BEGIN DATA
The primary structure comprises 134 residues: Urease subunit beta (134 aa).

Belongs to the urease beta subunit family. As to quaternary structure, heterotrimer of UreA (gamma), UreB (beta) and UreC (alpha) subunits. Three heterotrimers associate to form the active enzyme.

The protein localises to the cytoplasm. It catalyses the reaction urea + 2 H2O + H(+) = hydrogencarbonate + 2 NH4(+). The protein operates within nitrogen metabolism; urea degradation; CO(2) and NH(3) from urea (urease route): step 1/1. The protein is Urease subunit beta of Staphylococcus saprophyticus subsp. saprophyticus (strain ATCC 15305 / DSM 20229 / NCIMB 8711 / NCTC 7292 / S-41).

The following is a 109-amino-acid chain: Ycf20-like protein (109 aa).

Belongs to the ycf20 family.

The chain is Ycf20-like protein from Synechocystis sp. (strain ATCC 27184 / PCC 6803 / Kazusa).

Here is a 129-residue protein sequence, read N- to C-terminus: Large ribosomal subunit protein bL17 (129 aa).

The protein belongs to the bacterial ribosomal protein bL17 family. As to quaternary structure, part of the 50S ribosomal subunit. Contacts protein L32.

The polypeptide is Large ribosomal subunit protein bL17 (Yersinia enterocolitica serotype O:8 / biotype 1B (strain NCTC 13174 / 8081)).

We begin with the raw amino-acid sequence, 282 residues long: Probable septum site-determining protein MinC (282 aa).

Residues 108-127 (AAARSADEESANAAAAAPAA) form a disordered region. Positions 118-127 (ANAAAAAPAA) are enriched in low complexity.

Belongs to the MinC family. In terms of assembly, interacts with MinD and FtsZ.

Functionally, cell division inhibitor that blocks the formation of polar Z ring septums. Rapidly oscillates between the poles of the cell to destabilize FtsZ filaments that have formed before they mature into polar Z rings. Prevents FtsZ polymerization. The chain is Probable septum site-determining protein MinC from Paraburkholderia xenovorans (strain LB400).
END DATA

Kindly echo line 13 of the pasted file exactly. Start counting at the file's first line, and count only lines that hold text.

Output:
Functionally, cell division inhibitor that blocks the formation of polar Z ring septums. Rapidly oscillates between the poles of the cell to destabilize FtsZ filaments that have formed before they mature into polar Z rings. Prevents FtsZ polymerization. The chain is Probable septum site-determining protein MinC from Paraburkholderia xenovorans (strain LB400).